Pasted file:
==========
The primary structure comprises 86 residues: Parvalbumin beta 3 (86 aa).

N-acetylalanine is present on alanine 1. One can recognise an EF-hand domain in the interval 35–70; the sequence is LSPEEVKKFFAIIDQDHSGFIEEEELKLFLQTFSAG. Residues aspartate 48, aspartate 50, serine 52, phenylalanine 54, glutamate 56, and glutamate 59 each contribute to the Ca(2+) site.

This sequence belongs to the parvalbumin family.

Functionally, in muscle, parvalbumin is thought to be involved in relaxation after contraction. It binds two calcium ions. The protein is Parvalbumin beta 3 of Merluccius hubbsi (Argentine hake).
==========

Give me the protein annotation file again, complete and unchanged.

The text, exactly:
The primary structure comprises 86 residues: Parvalbumin beta 3 (86 aa).

N-acetylalanine is present on alanine 1. One can recognise an EF-hand domain in the interval 35–70; the sequence is LSPEEVKKFFAIIDQDHSGFIEEEELKLFLQTFSAG. Residues aspartate 48, aspartate 50, serine 52, phenylalanine 54, glutamate 56, and glutamate 59 each contribute to the Ca(2+) site.

This sequence belongs to the parvalbumin family.

Functionally, in muscle, parvalbumin is thought to be involved in relaxation after contraction. It binds two calcium ions. The protein is Parvalbumin beta 3 of Merluccius hubbsi (Argentine hake).